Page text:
It may be jumping the gun a bit, but right now I say we need some of the inimitable magic that only comes from a raspberry. Here on the prairies, it’s a summer fruit, available from late June into August and on into the fall (I’ve picked raspberries at Broxburn Farms well into September). However, Washington State provides the rest of the U.S. with easily 60 per cent of its raspberries and some of their finest make their way to us as early as late spring. Eschew the winter raspberry from Chile and environs, I know you can wait.
There is an undisputed consensus among all the raspberry gurus whose opinions I sought, that fresh ripe raspberries simply served with cream (go local and use Vital Green heavy cream, lightly whipped) is hands down the way to go. Be that as it may, another reason to glorify the humble raspberry is that even frozen, especially in baking, it is almost as versatile as fresh. Whether you are finishing up frozen berries from last year’s bounty or just can’t wait for the canes in your yard to bear fruit, when you want a raspberry, you want a raspberry! We will see our own homegrown berries soon enough – for now, let’s indulge in a little pre-summer raspberry fantasy.
Jazz up your berries and cream for company with sugared phyllo baskets.
Take 4 sheets of thawed phyllo pastry and brush each layer with melted butter. Sprinkle each layer with sugar, ending with sugar on the top. Cut the pastry into 12 squares and press each square into a buttered muffin tin cup. Bake in a preheated 350 oven for 7-9 minutes until golden and crisp. Cool and then fill with whipped cream, top with fresh raspberries, and garnish with a sprig of mint.
It’s true they are a fragile fruit, primarily when picked ripe, so taking a careful look at the berries you buy is paramount. It takes an eagle-eye to detect a hint of mold in the stem cavity and stained packaging means crushed berries. When you get them home, spread the berries out on paper towels and pick out any moldy berries, stems and leaves. If you aren’t going to eat them that day, they can be refrigerated for a day or two (not optimal), but consider freezing them in their prime to use in any number of ways. Spread the berries out on a tray and freeze. Collect the frozen berries in a bag or container and pop back in the freezer for future delights.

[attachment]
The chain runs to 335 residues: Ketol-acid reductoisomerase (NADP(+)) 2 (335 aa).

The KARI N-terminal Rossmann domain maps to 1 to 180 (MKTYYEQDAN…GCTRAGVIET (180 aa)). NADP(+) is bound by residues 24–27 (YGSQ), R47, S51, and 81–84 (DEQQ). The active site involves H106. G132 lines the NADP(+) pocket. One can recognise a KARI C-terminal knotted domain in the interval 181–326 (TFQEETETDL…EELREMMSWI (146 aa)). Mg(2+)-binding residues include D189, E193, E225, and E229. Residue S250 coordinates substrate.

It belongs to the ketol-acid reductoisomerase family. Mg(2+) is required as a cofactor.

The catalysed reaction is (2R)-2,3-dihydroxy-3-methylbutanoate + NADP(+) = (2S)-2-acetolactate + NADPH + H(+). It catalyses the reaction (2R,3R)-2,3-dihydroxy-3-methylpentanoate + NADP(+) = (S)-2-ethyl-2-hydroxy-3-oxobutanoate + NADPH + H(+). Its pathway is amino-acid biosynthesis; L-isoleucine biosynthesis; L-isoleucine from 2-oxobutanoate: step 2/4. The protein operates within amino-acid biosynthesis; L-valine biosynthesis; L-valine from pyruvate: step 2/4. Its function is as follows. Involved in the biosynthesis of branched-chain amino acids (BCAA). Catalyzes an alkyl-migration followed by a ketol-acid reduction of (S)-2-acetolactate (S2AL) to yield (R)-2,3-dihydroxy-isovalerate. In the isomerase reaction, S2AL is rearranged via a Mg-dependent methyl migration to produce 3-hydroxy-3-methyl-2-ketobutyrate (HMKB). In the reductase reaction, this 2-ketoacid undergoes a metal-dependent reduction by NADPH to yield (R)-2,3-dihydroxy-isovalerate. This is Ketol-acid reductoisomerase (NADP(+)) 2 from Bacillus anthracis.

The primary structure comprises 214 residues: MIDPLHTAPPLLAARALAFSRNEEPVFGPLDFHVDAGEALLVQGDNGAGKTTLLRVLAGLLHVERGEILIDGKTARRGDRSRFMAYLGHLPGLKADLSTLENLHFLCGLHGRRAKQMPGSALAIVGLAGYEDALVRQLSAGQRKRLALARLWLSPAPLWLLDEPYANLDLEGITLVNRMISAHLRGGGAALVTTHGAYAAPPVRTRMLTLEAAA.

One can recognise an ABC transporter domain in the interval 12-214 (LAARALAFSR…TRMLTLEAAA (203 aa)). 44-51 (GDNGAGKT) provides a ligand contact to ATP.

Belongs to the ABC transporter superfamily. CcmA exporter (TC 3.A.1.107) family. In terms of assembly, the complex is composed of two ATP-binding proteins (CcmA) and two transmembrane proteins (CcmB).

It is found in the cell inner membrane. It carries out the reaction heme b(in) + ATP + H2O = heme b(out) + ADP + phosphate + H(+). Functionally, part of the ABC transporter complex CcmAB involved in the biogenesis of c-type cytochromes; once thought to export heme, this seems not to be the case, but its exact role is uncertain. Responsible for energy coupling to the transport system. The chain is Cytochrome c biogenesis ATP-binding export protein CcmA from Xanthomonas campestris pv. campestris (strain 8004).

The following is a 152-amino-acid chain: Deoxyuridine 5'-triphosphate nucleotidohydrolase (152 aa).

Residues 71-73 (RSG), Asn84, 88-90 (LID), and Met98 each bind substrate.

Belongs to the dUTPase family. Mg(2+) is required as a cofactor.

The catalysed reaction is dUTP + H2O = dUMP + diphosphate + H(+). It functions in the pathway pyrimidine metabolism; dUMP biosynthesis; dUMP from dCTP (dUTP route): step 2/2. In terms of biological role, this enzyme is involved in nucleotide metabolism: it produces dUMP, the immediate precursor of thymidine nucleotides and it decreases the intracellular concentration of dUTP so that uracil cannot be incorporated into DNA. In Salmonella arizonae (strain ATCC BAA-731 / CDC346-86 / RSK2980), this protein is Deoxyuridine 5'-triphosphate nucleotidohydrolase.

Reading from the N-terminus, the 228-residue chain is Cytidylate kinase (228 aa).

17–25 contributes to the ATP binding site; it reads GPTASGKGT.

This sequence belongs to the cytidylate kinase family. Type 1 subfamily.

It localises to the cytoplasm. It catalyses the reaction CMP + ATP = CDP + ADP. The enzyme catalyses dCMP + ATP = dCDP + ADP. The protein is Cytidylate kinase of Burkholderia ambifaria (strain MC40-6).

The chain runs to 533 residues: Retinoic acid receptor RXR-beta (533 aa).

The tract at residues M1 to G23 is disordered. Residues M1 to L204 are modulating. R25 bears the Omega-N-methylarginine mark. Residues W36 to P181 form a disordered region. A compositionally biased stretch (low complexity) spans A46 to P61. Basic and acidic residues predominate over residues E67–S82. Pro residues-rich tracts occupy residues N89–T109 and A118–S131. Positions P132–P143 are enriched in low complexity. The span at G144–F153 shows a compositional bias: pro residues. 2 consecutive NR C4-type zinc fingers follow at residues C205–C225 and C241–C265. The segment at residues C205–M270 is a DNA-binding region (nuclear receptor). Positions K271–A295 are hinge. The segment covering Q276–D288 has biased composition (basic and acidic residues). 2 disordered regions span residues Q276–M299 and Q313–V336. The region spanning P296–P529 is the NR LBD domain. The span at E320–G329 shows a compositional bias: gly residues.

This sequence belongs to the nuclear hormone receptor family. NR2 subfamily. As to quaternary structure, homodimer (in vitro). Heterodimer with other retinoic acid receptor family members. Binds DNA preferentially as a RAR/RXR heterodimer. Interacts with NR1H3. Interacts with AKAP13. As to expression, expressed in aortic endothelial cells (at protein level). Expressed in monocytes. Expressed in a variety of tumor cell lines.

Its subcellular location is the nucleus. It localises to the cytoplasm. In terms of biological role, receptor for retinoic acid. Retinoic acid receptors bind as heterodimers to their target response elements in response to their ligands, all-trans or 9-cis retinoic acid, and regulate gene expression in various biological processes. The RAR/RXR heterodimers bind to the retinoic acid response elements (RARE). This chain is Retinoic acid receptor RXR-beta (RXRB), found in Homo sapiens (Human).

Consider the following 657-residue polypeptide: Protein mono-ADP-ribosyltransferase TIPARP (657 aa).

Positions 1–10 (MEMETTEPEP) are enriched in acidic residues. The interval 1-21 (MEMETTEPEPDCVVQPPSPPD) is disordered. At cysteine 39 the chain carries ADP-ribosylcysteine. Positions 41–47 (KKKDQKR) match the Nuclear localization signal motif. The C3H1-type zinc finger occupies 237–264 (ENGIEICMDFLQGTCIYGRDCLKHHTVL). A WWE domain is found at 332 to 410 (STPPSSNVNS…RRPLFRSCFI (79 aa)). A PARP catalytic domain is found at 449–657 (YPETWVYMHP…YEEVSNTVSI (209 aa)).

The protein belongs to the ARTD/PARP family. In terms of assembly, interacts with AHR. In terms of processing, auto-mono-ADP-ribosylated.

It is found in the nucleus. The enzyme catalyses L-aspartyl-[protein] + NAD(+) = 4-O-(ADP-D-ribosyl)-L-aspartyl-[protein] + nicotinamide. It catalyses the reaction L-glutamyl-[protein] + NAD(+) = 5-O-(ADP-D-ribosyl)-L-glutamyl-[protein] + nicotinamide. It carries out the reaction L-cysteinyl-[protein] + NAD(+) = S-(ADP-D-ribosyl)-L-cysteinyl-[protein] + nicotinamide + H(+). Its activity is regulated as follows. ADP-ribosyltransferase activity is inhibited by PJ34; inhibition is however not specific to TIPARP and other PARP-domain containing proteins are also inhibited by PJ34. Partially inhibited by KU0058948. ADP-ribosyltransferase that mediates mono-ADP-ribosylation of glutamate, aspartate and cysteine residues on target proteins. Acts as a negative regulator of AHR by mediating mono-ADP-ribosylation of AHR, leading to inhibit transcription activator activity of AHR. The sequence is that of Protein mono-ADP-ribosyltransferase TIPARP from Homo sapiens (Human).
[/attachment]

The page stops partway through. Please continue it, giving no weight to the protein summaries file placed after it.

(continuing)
Raspberries, fresh or frozen, can be added to scones, muffins and coffee cakes; they make excellent pies, alone, with other berries or with a favourite summer partner, fresh peaches; fools, crumbles and cobblers are always an option as are puddings, crème brulée, crème caramel, panna cotta and cheesecakes; and berry sauces, shrubs and vinegar don’t even come close to completing the list. Raspberries love chocolate, add panache to a smoothie and make stellar margaritas. Unlike most other berries, raspberries are rich in pectin making
them a go-to for jams and jelly, with seeds or without.
Raspberries grow wild in all the cooler regions of the Northern Hemisphere. I grew up with an ice cream pail tethered around my neck, picking raspberries and saskatoons every year on the prairies. I can testify that picking raspberries from a tall cane in a farmed u-pick environment or backyard patch is a lot easier than stooping for the low-growing natives – the berries are bigger and that burst of nothing-like-a-raspberry is just as addictive. My grandfather would have argued that the wild ones are free for the picking, but so are the ones you were clever enough to plant against the back fence.
Another ridiculously easy preparation is a kind of trifle-like affair without all the fuss. Make a fool by folding lightly crushed raspberries into whipped cream. Lightly toast large cubes of angel food cake, sprinkle sparingly (no soggy cake!) with a nice sherry or a little brandy and loosely assemble layers of cake and fool in pretty glasses.
One last favourite… raspberry vinegar. I make it every couple of years to use on summer salads, to mix with soda and gin and to gift to special friends. Easy to make, it quickly becomes something you can’t do without.
Simply dissolve ½ cup sugar in 4 cups Champagne vinegar, white wine vinegar or white balsamic vinegar over medium heat. Don’t boil. Pour the hot vinegar over 3 cups fresh clean raspberries in a large jar. Seal and let sit at room temperature for 2 days, then strain through a fine sieve. If you want a clear vinegar, don’t press the solids, but being of a thriftier tribe, I like to extract as much of the nectar as possible and don’t overly care about the clarity. I keep it in the refrigerator.